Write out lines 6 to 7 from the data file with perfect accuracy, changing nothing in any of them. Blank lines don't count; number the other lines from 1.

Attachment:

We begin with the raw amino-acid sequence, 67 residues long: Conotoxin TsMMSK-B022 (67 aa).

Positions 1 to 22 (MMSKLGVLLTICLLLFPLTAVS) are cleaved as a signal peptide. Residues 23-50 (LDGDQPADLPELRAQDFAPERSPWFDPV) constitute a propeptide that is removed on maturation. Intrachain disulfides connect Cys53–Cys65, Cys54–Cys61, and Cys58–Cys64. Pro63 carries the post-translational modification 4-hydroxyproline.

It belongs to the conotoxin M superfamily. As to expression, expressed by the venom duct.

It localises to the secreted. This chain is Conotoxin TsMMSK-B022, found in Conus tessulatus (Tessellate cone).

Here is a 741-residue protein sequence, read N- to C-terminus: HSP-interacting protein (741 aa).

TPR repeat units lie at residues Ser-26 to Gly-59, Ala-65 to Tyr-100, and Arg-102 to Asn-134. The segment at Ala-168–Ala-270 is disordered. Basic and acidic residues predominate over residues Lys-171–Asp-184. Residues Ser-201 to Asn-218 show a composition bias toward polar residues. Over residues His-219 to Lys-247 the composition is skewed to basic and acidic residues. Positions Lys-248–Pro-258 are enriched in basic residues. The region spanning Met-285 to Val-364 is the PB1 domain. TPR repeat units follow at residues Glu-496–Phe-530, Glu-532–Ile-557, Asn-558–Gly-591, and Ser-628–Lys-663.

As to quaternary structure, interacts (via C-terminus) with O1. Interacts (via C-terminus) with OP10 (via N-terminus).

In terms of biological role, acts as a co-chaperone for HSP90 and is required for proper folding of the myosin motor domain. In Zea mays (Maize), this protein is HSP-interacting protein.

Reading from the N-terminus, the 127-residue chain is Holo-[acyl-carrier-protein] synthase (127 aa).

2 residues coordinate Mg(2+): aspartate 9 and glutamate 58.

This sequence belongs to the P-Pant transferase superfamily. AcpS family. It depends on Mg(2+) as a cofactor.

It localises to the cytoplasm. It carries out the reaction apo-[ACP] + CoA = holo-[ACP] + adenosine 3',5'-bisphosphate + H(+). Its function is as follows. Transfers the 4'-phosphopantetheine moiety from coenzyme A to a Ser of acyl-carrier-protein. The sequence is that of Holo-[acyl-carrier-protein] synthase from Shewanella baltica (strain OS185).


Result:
TPR repeat units lie at residues Ser-26 to Gly-59, Ala-65 to Tyr-100, and Arg-102 to Asn-134. The segment at Ala-168–Ala-270 is disordered. Basic and acidic residues predominate over residues Lys-171–Asp-184. Residues Ser-201 to Asn-218 show a composition bias toward polar residues. Over residues His-219 to Lys-247 the composition is skewed to basic and acidic residues. Positions Lys-248–Pro-258 are enriched in basic residues. The region spanning Met-285 to Val-364 is the PB1 domain. TPR repeat units follow at residues Glu-496–Phe-530, Glu-532–Ile-557, Asn-558–Gly-591, and Ser-628–Lys-663.

As to quaternary structure, interacts (via C-terminus) with O1. Interacts (via C-terminus) with OP10 (via N-terminus).